USC Shooting Raises Questions of School Liability
Last Halloween, a young man opened fire on the University of Southern California campus after an argument at a party. Four people were injured in the shooting, leading to a charge of attempted murder for the shooter and prompting USC to institute new security measures.
“As the second incident of violence at the school in recent months, the shooting has raised questions concerning USC’s obligation to protect students and liability when they are assaulted on or near campus,” explained California personal injury lawyer James Ballidis.
The party, called “Freak or Geek,” was widely publicized as a college costume party by LA Hype and the USC Black Student Assembly. The party was scheduled to begin at 9 PM and was advertised as officially sanctioned and safe. In fact, the Los Angeles Times reported that the announcements for the party read: “Strict Off Duty Officers plus Campus [Police]=No Worries.”
Unfortunately, the party did not turn out to be as safe as promised. One organizer for the party indicated that throngs of non-USC students showed up. Organizers struggled to keep the crowd under control and the party restricted to students only. By 11:45 P.M., the party turned violent and a gunman opened fire, wounding four people. One person sustained seven bullet wounds and had to undergo an intense three-hour surgery.
Twenty-year-old Brandon Spencer was later arrested in conjunction with the shooting. The Los Angeles Times reported that Spencer currently holds an active security guard license in California and that a family friend described him as a “good kid.” CBS Los Angeles reported that Spencer was charged with four counts of attempted murder, to which he pleaded not guilty.
Increased Security at USC
Following the shooting, USC announced it was making some significant changes to its security procedure that would go into effect after the semester break in January 2013. The new rules ban outside party promoters from holding events on campus and institute tougher restrictions for checking IDs at campus entrances.
Outsiders will no loner be permitted on campus after 9 PM unless they are a student, faculty member or invited guest, and the residence halls will have security guards present 24 hours per day. USC is also increasing the number of Public Safety Officers and yellow jacket ambassadors at the entrance to the campus, in the neighborhoods surrounding the campus and on the campus perimeter.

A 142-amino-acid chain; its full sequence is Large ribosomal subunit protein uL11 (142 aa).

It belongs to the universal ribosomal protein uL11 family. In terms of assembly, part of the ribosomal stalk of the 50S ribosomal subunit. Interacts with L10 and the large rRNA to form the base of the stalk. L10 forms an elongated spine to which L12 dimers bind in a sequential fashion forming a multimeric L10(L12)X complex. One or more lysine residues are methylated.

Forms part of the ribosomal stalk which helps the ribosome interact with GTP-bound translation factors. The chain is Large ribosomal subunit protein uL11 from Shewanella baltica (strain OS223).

The increased security measures at USC are necessary because the campus is located in a dangerous area, and there have been many crimes on campus. The Halloween shooting, for example, occurred only six months after two foreign graduate students were killed in a robbery just blocks from the South Los Angeles campus. CBS Local also indicated that one USC student supported the new security regulations because of a prior history of burglaries in residence halls.
Although USC is now increasing security on campus, its efforts come too late to protect the students who were shot on Halloween night and six months prior at the library. The school may find itself facing legal liability as a result of its failure to protect these students.
In fact, last May, the Daily Trojan announced that the parents of the graduate students who had been shot had filed a wrongful death lawsuit against the school. This wrongful death lawsuit centered around the fact that USC intentionally misrepresented the safety of the area around the campus and the level of security provided. The lawsuit alleged that the school did not provide the security promised to international students and that the students acted, to their detriment, on the basis of the school’s false assertions of safety.
If the school is, in fact, dishonest about the protection provided to students, the school can be held responsible for the consequences of its deception. The school may also be held responsible for negligent security if it is aware of risks to the student population and fails to take reasonable steps to protect against those risks. In the case of the officially sanctioned party, for example, the question that will need to be answered in determining USC’s liability is whether the school knew of the risk to students, had a responsibility to them to provide security and failed in that responsibility.
Because there is a history of violence on or near campus, security was promised at the party and the school likely should have provided greater protection to students to prevent the shooting, there is a good chance that USC could be held accountable for the most recent injuries suffered by its students.
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